The opinion of the court was delivered by: David G. Larimer United States District Judge
On October 27, 2010, Blom ASA ("Blom") filed in this Court a petition for injunctive relief pending arbitration ("petition") (Dkt. #1), along with a motion for a preliminary injunction (Dkt. #3). Blom and respondent Pictometry International Corp. ("Pictometry") are engaged in a dispute involving a contract between them concerning Pictometry's licensing to Blom of certain technology created by Pictometry. Pursuant to the terms of that contract, Blom has filed a request for arbitration with the International Chamber of Commerce ("ICC"), asserting claims for breach of contract against Pictometry.
Blom's motion in this Court seeks an order enjoining Pictometry from engaging in certain actions, and directing Pictometry to perform certain acts, pending the outcome of the parties' arbitration before the ICC. Pictometry has filed a cross-motion (Dkt. #18) preliminarily enjoining Blom from continuing to use, or transferring, Pictometry's technology, also pending arbitration. The
Court heard oral argument on the motions on November 12, 2010.*fn1
Blom is a Norwegian corporation that provides its customers with geographic mapping and imagery services. Pictometry, a Delaware corporation with its principal place of business in Rochester, New York, owns certain patented technology that can be used to create aerial mapping images. That technology uses five digital cameras mounted in an aircraft to create "oblique" ground images with a three-dimensional view. Pictometry has licensed that technology to a number of users, including Blom, as well as software that allows users to view and manipulate those oblique images.
In January 2009, Blom and Pictometry entered into an agreement ("License Agreement"), which consolidated three prior agreements that Pictometry had entered into in 2005 with Blom and two other corporations that Blom later acquired. Under that agreement, Pictometry granted to Blom an exclusive, non-transferable license to use Pictometry's technology within a defined geographic area in Europe. In exchange, Blom agreed to pay Pictometry license fees and royalties. The license was for a nine-year term, ending in 2018.
The License Agreement also provided that in the event of a dispute between the parties, the dispute would be settled by an arbitration panel in London, England, under the Rules of Conciliation and Arbitration of the ICC ("ICC Rules"). Dkt. #3-3 at 35. Under Article 23 of the ICC Rules, "as soon as the file has been transmitted to it, the Arbitral Tribunal may, at the request of a party, order any interim or conservatory measure it deems appropriate."*fn2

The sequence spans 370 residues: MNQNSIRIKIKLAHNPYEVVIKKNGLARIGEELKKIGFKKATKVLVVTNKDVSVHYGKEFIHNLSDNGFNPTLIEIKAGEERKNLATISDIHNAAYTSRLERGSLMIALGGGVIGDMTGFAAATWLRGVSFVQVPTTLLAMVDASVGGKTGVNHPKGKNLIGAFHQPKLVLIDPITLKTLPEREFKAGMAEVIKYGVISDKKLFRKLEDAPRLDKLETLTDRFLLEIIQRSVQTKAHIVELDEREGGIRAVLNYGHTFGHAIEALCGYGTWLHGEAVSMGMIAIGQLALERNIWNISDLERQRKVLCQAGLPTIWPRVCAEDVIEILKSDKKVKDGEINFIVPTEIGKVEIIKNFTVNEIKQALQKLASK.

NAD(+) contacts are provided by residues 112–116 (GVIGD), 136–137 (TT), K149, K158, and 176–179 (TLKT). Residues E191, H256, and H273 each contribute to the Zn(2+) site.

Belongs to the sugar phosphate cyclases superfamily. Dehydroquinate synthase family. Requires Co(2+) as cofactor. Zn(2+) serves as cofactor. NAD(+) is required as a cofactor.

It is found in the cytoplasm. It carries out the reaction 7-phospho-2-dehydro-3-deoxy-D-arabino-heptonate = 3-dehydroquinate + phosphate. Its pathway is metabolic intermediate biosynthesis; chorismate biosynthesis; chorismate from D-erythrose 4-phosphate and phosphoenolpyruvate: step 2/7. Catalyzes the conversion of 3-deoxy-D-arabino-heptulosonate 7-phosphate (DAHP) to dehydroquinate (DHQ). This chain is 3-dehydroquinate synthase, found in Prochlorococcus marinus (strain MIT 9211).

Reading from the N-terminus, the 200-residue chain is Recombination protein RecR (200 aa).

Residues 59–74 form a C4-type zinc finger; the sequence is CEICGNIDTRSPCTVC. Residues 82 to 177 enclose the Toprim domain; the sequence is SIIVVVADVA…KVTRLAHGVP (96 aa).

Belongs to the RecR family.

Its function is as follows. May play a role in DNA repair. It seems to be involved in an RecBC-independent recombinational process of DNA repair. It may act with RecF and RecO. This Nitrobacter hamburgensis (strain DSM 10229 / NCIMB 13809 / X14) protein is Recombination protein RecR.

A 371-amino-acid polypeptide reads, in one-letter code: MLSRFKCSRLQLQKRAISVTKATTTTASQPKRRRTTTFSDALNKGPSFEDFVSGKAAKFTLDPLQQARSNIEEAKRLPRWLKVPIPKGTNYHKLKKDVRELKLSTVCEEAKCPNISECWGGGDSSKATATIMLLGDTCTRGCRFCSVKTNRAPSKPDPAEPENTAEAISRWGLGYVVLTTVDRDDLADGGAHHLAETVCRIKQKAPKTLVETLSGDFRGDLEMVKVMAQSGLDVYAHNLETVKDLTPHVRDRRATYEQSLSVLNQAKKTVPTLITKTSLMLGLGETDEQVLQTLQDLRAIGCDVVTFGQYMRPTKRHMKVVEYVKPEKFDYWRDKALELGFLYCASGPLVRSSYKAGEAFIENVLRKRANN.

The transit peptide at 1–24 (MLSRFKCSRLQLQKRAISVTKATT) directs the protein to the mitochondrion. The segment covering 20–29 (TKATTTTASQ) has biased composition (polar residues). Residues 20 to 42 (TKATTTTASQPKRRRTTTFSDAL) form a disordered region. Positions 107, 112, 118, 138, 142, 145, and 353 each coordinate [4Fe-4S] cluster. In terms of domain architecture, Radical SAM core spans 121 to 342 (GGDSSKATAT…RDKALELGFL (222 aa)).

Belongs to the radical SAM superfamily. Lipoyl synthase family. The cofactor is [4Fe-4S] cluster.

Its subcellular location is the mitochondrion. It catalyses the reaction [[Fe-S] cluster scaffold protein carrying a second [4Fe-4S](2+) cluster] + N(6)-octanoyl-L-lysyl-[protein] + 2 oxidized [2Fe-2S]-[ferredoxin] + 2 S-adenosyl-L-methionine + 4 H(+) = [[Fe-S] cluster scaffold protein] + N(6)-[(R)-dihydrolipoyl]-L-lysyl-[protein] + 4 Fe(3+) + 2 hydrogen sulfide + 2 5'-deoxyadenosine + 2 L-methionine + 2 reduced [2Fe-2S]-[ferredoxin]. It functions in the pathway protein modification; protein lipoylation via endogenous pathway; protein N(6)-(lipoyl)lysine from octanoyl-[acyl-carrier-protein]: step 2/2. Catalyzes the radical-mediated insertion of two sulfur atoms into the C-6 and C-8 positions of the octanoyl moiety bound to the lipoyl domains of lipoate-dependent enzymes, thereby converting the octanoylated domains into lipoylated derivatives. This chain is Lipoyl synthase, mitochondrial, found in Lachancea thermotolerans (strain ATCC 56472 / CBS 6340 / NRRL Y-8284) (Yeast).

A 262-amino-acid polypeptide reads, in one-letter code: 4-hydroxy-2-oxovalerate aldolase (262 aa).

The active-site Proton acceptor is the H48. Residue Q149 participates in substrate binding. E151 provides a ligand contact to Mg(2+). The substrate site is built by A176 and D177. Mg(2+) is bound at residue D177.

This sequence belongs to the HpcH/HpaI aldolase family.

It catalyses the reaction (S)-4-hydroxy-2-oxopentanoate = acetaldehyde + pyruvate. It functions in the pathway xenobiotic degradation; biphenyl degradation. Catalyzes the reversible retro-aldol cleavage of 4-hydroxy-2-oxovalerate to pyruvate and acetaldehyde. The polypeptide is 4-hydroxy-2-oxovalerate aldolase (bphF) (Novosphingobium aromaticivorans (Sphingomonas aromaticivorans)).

The License Agreement further provided that "[n]otwithstanding the foregoing, nothing in this license agreement shall be construed as precluding either Party from seeking injunctive relief from any U.S. court of competent jurisdiction in the State of New York in the event the nature of the dispute will or could give rise to irreparable injury." Id. Likewise, Article 23 of the ICC Rules provides that
[b]efore the file is transmitted to the Arbitral Tribunal, and in appropriate circumstances even thereafter, the parties may apply to any competent judicial authority for interim or conservatory measures. The application of a party to a judicial authority for such measures or for the implementation of any such measures ordered by an Arbitral Tribunal shall not be deemed to be an infringement or a waiver of the arbitration agreement and shall not affect the relevant powers reserved to the Arbitral Tribunal.
In February 2010, Blom entered into a "Cooperation Agreement" with Infoterra Limited, an English corporation that is described in the petition as "a leading provider of geographic image solutions," Petition ¶ 21, whereby they agreed to jointly combine and market each other's products within Europe, "to establish a consolidated European and global dataset by combining Infoterra's global high-resolution satellite imagery with Blom's extensive archive of airborne imagery and three-dimensional city models." Petition ¶ 23. It is this agreement that has caused the rift between Blom and Pictometry.
By letter dated October 18, 2010, Pictometry gave Blom written notice that Pictometry was terminating the License Agreement effective immediately, with no opportunity to cure. Dkt. #3-3 at 41. The letter stated that Blom's execution of the Cooperation Agreement with Infoterra had breached several provisions of the Licensing Agreement, including: § 2.1, granting Blom an exclusive non-transferable license, without the right to sublicense, Pictometry's technology in Europe; § 4.1, granting Blom a license to use Pictometry's licensed trademarks, without the right to sublicense; and § 14.3.1, prohibiting Blom from delegating its duties under the licensing agreement without the prior written consent of Pictometry.
Blom responded to Pictometry by letter the following day, insisting that Blom had "in no way been in breach" of the Licensing Agreement, and alleging that Pictometry's "unlawful termination" of the Licensing Agreement was itself a breach of that agreement. Dkt. #3-3 at 44, 45.
On October 25, 2010, Blom filed a request for arbitration with the ICC, alleging that Pictometry had wrongfully terminated the License Agreement. Blom filed its petition and injunction motion in this Court two days later. Blom seeks an order enjoining Pictometry from "dishonoring its contractual obligations and commitments" under the Licensing Agreement, "denying Blom's license, rights and privileges under the License Agreement," soliciting Blom's customers or making false disparaging statements about Blom, and making false ...